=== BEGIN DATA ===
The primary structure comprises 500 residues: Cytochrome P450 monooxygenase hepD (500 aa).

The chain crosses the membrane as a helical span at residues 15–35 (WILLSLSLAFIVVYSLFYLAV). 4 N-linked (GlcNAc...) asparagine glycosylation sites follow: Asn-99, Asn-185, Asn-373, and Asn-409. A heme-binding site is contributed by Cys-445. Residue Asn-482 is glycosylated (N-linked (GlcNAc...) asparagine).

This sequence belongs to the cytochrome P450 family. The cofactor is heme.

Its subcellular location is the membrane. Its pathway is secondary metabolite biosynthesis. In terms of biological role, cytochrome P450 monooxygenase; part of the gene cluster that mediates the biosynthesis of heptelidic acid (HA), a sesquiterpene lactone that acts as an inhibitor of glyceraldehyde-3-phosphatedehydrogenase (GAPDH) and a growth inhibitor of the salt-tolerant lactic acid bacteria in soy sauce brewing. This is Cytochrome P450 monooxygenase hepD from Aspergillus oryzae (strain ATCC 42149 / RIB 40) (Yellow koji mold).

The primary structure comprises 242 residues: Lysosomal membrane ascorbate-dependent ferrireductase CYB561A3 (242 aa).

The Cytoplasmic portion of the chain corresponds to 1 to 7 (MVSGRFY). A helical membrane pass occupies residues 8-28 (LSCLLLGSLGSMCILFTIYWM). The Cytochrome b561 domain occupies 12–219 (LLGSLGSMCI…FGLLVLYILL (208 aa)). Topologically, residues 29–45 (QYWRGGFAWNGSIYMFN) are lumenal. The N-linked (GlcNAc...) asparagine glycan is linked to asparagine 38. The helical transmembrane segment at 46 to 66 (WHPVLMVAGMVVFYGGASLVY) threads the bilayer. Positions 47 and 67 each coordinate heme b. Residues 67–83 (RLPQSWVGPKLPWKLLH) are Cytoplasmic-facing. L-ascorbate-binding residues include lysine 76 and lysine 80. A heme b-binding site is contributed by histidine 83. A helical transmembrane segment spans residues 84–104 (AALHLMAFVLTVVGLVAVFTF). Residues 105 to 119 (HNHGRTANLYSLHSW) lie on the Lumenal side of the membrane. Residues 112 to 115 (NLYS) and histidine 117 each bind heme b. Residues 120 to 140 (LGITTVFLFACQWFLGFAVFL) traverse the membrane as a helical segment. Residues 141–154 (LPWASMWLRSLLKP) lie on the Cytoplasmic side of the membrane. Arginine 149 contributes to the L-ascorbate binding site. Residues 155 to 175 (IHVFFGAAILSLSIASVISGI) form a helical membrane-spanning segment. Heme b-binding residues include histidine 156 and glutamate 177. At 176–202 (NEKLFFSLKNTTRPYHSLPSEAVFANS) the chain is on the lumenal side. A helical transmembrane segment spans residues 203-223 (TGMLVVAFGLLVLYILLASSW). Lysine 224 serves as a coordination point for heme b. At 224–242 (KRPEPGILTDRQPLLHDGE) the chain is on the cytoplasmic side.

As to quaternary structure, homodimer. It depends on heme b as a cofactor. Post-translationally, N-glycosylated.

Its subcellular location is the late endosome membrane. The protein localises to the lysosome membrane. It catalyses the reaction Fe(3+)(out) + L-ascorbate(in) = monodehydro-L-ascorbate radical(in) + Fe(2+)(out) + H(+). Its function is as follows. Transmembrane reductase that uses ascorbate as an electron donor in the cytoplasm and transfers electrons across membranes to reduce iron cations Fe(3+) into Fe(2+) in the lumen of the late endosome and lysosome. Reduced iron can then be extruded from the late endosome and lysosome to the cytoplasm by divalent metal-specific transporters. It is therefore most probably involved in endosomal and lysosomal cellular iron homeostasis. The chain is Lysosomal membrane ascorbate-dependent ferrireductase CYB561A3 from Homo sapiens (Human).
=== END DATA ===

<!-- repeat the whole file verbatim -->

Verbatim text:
The primary structure comprises 500 residues: Cytochrome P450 monooxygenase hepD (500 aa).

The chain crosses the membrane as a helical span at residues 15–35 (WILLSLSLAFIVVYSLFYLAV). 4 N-linked (GlcNAc...) asparagine glycosylation sites follow: Asn-99, Asn-185, Asn-373, and Asn-409. A heme-binding site is contributed by Cys-445. Residue Asn-482 is glycosylated (N-linked (GlcNAc...) asparagine).

This sequence belongs to the cytochrome P450 family. The cofactor is heme.

Its subcellular location is the membrane. Its pathway is secondary metabolite biosynthesis. In terms of biological role, cytochrome P450 monooxygenase; part of the gene cluster that mediates the biosynthesis of heptelidic acid (HA), a sesquiterpene lactone that acts as an inhibitor of glyceraldehyde-3-phosphatedehydrogenase (GAPDH) and a growth inhibitor of the salt-tolerant lactic acid bacteria in soy sauce brewing. This is Cytochrome P450 monooxygenase hepD from Aspergillus oryzae (strain ATCC 42149 / RIB 40) (Yellow koji mold).

The primary structure comprises 242 residues: Lysosomal membrane ascorbate-dependent ferrireductase CYB561A3 (242 aa).

The Cytoplasmic portion of the chain corresponds to 1 to 7 (MVSGRFY). A helical membrane pass occupies residues 8-28 (LSCLLLGSLGSMCILFTIYWM). The Cytochrome b561 domain occupies 12–219 (LLGSLGSMCI…FGLLVLYILL (208 aa)). Topologically, residues 29–45 (QYWRGGFAWNGSIYMFN) are lumenal. The N-linked (GlcNAc...) asparagine glycan is linked to asparagine 38. The helical transmembrane segment at 46 to 66 (WHPVLMVAGMVVFYGGASLVY) threads the bilayer. Positions 47 and 67 each coordinate heme b. Residues 67–83 (RLPQSWVGPKLPWKLLH) are Cytoplasmic-facing. L-ascorbate-binding residues include lysine 76 and lysine 80. A heme b-binding site is contributed by histidine 83. A helical transmembrane segment spans residues 84–104 (AALHLMAFVLTVVGLVAVFTF). Residues 105 to 119 (HNHGRTANLYSLHSW) lie on the Lumenal side of the membrane. Residues 112 to 115 (NLYS) and histidine 117 each bind heme b. Residues 120 to 140 (LGITTVFLFACQWFLGFAVFL) traverse the membrane as a helical segment. Residues 141–154 (LPWASMWLRSLLKP) lie on the Cytoplasmic side of the membrane. Arginine 149 contributes to the L-ascorbate binding site. Residues 155 to 175 (IHVFFGAAILSLSIASVISGI) form a helical membrane-spanning segment. Heme b-binding residues include histidine 156 and glutamate 177. At 176–202 (NEKLFFSLKNTTRPYHSLPSEAVFANS) the chain is on the lumenal side. A helical transmembrane segment spans residues 203-223 (TGMLVVAFGLLVLYILLASSW). Lysine 224 serves as a coordination point for heme b. At 224–242 (KRPEPGILTDRQPLLHDGE) the chain is on the cytoplasmic side.

As to quaternary structure, homodimer. It depends on heme b as a cofactor. Post-translationally, N-glycosylated.

Its subcellular location is the late endosome membrane. The protein localises to the lysosome membrane. It catalyses the reaction Fe(3+)(out) + L-ascorbate(in) = monodehydro-L-ascorbate radical(in) + Fe(2+)(out) + H(+). Its function is as follows. Transmembrane reductase that uses ascorbate as an electron donor in the cytoplasm and transfers electrons across membranes to reduce iron cations Fe(3+) into Fe(2+) in the lumen of the late endosome and lysosome. Reduced iron can then be extruded from the late endosome and lysosome to the cytoplasm by divalent metal-specific transporters. It is therefore most probably involved in endosomal and lysosomal cellular iron homeostasis. The chain is Lysosomal membrane ascorbate-dependent ferrireductase CYB561A3 from Homo sapiens (Human).